Run with the Wind and Renewable Energies
27 October 2014
As a keen runner, it was a great pleasure for me yesterday to say a few words at the third annual Run with the Wind community fun run at Woodlawn wind farm near Tarago, New South Wales. Situated between Tarago and Bungendore, the Woodlawn wind farm comprises 23 wind turbines and has been operating since October 2011. The fun run was hosted by the owner and operator of the wind farm, Infigen Energy, and organised by a sports and athlete management firm, Elite Energy. In the latter case, it is mere coincidence that the term 'energy' appears in the name.
The fun run is aimed at serving two main purposes: firstly, to encourage people to get fit and stay fit by completing a five- or a 10-kilometre run and, hopefully, the organisers tell me, in the future maybe even a half marathon; and, secondly, to raise awareness of the important role that wind power will have in Australia's future. Contrary to the Treasurer, who finds wind farms 'utterly offensive' and 'appalling' and has said that they are ruining the landscape, many of those in attendance beg to differ. In fact, the sight of Infigen's wind turbines serving as a backdrop to the many fit Canberrans and New South Wales residents who hit the run yesterday was a sight to behold.
I pay tribute to Frank Boland and Miles George, from Infigen Energy, for their support for the Run with the Wind. It is, as I mentioned to the runners at the start of the race, very much Australia's future, because we know that in the future Australians need to be fitter. We have to bring down those rising obesity and overweight rates, and we need to produce more of our energy using clean, green methods. And that is exactly what wind farms are doing. If the Treasurer would like to join us at the next fun run, I am sure he would be more than welcome to enjoy the aesthetic, sporting and environmental benefits of the wind farm.
This run comes at a time in which Australia is sadly slipping backwards on international rankings for tackling climate change. The Global Green Economy Index, prepared by the US consultancy Dual Citizen has Australia's performance ranked 37th out of 60 countries for actions that support clean energy and combat climate change. In contrast, in 2012 Australia was ranked 4th on the same index.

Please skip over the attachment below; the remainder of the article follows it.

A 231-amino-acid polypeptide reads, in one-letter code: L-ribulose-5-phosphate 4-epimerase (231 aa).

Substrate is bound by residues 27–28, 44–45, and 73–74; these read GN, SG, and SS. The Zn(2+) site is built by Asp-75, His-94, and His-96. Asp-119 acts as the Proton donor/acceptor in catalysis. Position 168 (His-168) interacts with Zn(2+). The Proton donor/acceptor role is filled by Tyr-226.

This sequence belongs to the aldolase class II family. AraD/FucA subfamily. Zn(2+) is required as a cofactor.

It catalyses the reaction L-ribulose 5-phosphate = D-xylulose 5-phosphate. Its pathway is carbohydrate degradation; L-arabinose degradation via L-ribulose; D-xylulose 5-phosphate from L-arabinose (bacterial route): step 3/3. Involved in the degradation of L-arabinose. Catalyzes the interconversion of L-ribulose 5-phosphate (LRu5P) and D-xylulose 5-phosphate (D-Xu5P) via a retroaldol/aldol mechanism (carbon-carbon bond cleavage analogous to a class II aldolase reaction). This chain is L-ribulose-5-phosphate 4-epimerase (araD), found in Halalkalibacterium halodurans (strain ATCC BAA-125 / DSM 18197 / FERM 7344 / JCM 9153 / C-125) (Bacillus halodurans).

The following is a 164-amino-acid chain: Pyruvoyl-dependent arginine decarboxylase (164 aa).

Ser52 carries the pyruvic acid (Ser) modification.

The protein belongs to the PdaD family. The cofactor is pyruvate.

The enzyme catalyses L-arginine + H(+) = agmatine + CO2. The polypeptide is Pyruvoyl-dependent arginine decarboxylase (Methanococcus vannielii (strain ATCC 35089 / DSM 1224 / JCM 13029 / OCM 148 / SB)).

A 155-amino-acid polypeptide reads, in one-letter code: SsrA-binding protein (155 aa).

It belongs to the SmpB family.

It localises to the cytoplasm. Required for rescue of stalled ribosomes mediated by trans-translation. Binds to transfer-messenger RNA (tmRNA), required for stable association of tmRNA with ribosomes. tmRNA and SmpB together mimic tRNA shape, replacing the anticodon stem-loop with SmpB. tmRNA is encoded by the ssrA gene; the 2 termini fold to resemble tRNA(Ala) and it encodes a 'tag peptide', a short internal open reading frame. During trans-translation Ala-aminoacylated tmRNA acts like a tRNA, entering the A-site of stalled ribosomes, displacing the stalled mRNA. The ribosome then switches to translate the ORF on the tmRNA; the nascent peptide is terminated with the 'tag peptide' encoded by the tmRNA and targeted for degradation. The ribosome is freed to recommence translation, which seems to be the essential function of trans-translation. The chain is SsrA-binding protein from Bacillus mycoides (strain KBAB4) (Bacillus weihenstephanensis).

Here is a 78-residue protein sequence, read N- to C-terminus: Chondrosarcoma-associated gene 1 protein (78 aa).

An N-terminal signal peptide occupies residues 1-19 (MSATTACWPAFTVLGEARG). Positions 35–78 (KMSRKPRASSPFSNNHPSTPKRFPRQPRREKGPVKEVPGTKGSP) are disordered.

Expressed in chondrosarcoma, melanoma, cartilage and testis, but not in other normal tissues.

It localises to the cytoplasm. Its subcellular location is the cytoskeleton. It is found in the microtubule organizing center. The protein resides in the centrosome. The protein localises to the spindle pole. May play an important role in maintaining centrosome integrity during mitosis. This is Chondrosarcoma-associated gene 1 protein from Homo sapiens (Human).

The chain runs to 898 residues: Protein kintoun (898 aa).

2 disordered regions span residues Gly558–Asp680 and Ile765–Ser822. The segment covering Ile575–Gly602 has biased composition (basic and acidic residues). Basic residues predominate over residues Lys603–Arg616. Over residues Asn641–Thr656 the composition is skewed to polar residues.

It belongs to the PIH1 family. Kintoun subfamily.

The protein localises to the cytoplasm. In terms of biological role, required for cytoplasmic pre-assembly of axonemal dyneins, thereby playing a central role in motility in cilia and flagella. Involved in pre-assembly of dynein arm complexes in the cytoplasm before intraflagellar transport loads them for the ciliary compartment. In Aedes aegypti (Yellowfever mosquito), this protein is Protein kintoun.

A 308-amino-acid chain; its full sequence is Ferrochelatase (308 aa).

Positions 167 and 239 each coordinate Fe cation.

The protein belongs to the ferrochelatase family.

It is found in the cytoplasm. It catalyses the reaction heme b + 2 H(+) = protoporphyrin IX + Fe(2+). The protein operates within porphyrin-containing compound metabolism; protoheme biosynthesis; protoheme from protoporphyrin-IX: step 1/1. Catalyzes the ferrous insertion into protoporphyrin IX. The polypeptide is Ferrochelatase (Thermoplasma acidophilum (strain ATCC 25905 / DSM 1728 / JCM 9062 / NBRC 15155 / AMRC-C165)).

As shadow minister for climate change Mark Butler said:
Where Australia was once leading the world, developing countries such as Kenya and Rwanda are now taking more meaningful action against climate change.
In the 'Leadership' section, Australia ranks dead last. That is, on the Global Green Economy Index. This comes after the prominent New Republic magazine categorised Tony Abbott and Stephen Harper as Earth's greatest 'climate villains'. It reflects the deep concern around the globe at the Direct Action policy, which, frankly, everyone in this place knows to be a joke. The attempts to scrap the Australian Renewable Energy Agency and the Clean Energy Finance Corporation and the Prime Minister's continued tolerance of anti-science rhetoric are not surprising in a government that lacks a science minister.
The Abbott government's latest moves on climate have been to attack the renewable energy target, suggesting that the renewable energy target should be set at 26,000 gigawatt-hours rather than at 41,000 gigawatt-hours. The renewable energy target has always been set in terms of gigawatt-hours rather than as a share of production. One can hardly imagine that if energy demand had been increasing rather than decreasing there would be claims that the RET ought to be increased to be a so-called real 20 per cent. What a so-called real 20 per cent claim means is that effectively there will be a 40 per cent cut in the renewable energy target. That comes off the back of clear evidence that jobs in the sector have tripled. There has been $18 billion in investment, and the number of homes with solar panels have increased to 1.3 million.